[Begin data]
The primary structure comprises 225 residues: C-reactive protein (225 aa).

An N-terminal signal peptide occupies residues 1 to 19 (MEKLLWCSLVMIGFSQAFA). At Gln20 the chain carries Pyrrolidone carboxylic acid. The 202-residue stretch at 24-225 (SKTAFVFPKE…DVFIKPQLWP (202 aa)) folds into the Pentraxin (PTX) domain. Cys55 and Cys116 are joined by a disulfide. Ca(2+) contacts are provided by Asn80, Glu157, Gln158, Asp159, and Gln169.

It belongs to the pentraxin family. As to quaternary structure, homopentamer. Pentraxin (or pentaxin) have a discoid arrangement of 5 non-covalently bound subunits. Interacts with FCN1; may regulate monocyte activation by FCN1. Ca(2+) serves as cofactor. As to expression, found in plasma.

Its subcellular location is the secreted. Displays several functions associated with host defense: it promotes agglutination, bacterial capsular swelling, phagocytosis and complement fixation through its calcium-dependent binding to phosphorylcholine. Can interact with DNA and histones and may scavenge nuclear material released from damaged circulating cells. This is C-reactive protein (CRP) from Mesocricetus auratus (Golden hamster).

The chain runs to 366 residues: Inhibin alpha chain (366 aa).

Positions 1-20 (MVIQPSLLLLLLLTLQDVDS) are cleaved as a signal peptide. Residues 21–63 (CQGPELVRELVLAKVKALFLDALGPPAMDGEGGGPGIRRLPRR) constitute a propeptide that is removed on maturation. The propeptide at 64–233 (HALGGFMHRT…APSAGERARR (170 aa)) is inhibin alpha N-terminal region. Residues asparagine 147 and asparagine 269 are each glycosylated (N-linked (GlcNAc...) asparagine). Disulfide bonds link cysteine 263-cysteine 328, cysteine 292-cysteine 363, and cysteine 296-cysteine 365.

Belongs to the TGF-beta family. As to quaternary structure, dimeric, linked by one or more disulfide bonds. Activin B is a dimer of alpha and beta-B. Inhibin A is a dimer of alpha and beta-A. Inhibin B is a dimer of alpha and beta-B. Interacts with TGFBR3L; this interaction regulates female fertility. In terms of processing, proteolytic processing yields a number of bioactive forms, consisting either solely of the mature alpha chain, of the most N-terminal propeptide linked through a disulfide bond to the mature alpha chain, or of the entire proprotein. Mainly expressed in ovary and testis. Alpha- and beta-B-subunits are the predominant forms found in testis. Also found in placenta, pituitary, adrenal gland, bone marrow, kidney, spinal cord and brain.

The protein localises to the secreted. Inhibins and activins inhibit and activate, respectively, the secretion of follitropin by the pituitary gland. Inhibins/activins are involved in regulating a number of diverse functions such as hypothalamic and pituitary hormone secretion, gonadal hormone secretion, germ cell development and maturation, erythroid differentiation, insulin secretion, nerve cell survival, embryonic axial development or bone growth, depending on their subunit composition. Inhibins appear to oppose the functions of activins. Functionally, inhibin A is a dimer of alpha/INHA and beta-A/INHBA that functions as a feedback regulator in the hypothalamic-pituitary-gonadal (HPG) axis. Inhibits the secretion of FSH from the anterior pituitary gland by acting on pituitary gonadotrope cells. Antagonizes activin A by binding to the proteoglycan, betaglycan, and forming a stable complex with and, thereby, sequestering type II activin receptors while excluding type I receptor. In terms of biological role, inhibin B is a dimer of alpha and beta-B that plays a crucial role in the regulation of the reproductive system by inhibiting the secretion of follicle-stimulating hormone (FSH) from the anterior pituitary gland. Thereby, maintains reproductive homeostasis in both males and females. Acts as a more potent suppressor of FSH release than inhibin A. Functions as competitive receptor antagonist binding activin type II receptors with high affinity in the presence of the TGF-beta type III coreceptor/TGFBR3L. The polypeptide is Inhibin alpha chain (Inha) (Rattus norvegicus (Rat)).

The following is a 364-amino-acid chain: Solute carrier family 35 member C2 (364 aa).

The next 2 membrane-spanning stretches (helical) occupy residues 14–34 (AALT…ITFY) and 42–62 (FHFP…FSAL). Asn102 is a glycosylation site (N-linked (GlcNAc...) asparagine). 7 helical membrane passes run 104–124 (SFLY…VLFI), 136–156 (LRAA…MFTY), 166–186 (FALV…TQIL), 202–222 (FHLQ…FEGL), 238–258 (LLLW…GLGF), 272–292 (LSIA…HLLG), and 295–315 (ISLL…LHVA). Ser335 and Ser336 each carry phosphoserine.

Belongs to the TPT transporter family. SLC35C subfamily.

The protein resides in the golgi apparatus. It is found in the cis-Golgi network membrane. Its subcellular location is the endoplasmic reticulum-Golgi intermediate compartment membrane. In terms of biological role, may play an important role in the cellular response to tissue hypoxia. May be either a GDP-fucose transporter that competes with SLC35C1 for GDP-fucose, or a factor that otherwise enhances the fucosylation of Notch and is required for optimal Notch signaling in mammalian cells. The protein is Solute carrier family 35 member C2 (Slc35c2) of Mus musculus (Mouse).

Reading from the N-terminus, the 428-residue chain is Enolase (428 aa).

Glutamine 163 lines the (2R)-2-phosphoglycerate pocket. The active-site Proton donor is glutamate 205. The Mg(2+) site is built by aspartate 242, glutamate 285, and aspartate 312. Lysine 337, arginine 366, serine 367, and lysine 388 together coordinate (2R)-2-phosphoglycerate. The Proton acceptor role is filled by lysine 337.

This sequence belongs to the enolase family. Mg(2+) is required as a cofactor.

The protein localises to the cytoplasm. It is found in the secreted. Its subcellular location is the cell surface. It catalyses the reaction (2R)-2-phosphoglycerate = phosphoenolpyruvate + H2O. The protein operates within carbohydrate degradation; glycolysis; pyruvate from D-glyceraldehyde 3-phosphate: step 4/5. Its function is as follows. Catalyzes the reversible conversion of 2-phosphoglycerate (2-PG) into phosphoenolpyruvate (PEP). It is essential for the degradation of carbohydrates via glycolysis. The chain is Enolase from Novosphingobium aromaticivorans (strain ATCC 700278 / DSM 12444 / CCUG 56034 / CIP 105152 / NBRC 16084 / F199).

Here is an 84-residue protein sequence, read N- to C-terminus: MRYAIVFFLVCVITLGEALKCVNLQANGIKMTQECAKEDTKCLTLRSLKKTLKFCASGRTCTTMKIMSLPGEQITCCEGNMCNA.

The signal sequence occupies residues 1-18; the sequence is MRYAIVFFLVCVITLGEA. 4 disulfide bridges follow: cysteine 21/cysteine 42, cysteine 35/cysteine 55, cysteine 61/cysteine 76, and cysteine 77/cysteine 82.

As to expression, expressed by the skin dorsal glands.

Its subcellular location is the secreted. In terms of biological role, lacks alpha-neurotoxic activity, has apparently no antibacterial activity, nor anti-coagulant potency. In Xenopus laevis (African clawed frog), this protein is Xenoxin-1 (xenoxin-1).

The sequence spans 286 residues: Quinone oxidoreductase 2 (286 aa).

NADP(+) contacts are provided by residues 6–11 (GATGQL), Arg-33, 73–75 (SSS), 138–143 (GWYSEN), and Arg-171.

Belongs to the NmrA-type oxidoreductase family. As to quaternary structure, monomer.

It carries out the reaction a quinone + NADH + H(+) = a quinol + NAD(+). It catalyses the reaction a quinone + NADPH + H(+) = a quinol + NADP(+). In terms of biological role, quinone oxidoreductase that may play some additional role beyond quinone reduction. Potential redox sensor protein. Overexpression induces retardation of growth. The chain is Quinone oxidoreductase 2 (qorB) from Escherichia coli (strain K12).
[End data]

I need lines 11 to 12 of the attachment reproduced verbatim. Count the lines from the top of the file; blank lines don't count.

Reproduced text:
Belongs to the TPT transporter family. SLC35C subfamily.

The protein resides in the golgi apparatus. It is found in the cis-Golgi network membrane. Its subcellular location is the endoplasmic reticulum-Golgi intermediate compartment membrane. In terms of biological role, may play an important role in the cellular response to tissue hypoxia. May be either a GDP-fucose transporter that competes with SLC35C1 for GDP-fucose, or a factor that otherwise enhances the fucosylation of Notch and is required for optimal Notch signaling in mammalian cells. The protein is Solute carrier family 35 member C2 (Slc35c2) of Mus musculus (Mouse).